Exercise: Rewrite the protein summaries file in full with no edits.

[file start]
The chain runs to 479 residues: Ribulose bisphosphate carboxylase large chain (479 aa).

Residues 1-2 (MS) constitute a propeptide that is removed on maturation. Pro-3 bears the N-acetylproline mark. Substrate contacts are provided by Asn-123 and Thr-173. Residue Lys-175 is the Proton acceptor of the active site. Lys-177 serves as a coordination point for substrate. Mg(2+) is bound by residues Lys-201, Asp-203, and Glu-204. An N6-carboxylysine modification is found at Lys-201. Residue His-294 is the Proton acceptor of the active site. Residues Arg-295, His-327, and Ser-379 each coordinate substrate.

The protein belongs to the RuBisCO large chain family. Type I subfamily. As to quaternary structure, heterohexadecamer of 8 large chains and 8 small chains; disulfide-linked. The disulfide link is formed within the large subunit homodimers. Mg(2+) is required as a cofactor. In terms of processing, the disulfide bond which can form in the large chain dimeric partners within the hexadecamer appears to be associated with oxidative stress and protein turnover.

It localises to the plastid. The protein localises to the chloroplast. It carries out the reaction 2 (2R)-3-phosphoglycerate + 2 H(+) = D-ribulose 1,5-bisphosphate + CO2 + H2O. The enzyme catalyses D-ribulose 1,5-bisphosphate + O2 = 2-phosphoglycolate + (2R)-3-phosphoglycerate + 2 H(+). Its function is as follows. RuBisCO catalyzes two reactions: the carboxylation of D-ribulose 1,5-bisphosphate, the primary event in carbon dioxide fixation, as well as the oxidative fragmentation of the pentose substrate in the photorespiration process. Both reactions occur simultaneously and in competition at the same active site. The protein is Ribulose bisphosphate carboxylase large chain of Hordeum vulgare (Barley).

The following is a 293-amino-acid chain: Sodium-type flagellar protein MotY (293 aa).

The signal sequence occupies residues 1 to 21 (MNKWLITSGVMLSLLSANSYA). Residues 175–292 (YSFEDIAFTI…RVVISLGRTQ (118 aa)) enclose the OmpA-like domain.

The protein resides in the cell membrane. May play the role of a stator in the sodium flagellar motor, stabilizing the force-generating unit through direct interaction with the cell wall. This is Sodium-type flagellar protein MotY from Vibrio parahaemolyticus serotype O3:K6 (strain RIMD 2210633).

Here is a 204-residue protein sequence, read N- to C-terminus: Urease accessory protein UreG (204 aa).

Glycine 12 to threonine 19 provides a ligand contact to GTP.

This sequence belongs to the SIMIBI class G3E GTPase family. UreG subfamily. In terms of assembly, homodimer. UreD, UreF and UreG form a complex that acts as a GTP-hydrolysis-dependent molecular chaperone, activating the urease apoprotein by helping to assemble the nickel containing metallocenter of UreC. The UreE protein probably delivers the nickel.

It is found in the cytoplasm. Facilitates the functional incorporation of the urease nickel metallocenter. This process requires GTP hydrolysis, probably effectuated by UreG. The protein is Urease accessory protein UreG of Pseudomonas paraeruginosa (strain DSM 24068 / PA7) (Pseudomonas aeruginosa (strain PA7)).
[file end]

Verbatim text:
The chain runs to 479 residues: Ribulose bisphosphate carboxylase large chain (479 aa).

Residues 1-2 (MS) constitute a propeptide that is removed on maturation. Pro-3 bears the N-acetylproline mark. Substrate contacts are provided by Asn-123 and Thr-173. Residue Lys-175 is the Proton acceptor of the active site. Lys-177 serves as a coordination point for substrate. Mg(2+) is bound by residues Lys-201, Asp-203, and Glu-204. An N6-carboxylysine modification is found at Lys-201. Residue His-294 is the Proton acceptor of the active site. Residues Arg-295, His-327, and Ser-379 each coordinate substrate.

The protein belongs to the RuBisCO large chain family. Type I subfamily. As to quaternary structure, heterohexadecamer of 8 large chains and 8 small chains; disulfide-linked. The disulfide link is formed within the large subunit homodimers. Mg(2+) is required as a cofactor. In terms of processing, the disulfide bond which can form in the large chain dimeric partners within the hexadecamer appears to be associated with oxidative stress and protein turnover.

It localises to the plastid. The protein localises to the chloroplast. It carries out the reaction 2 (2R)-3-phosphoglycerate + 2 H(+) = D-ribulose 1,5-bisphosphate + CO2 + H2O. The enzyme catalyses D-ribulose 1,5-bisphosphate + O2 = 2-phosphoglycolate + (2R)-3-phosphoglycerate + 2 H(+). Its function is as follows. RuBisCO catalyzes two reactions: the carboxylation of D-ribulose 1,5-bisphosphate, the primary event in carbon dioxide fixation, as well as the oxidative fragmentation of the pentose substrate in the photorespiration process. Both reactions occur simultaneously and in competition at the same active site. The protein is Ribulose bisphosphate carboxylase large chain of Hordeum vulgare (Barley).

The following is a 293-amino-acid chain: Sodium-type flagellar protein MotY (293 aa).

The signal sequence occupies residues 1 to 21 (MNKWLITSGVMLSLLSANSYA). Residues 175–292 (YSFEDIAFTI…RVVISLGRTQ (118 aa)) enclose the OmpA-like domain.

The protein resides in the cell membrane. May play the role of a stator in the sodium flagellar motor, stabilizing the force-generating unit through direct interaction with the cell wall. This is Sodium-type flagellar protein MotY from Vibrio parahaemolyticus serotype O3:K6 (strain RIMD 2210633).

Here is a 204-residue protein sequence, read N- to C-terminus: Urease accessory protein UreG (204 aa).

Glycine 12 to threonine 19 provides a ligand contact to GTP.

This sequence belongs to the SIMIBI class G3E GTPase family. UreG subfamily. In terms of assembly, homodimer. UreD, UreF and UreG form a complex that acts as a GTP-hydrolysis-dependent molecular chaperone, activating the urease apoprotein by helping to assemble the nickel containing metallocenter of UreC. The UreE protein probably delivers the nickel.

It is found in the cytoplasm. Facilitates the functional incorporation of the urease nickel metallocenter. This process requires GTP hydrolysis, probably effectuated by UreG. The protein is Urease accessory protein UreG of Pseudomonas paraeruginosa (strain DSM 24068 / PA7) (Pseudomonas aeruginosa (strain PA7)).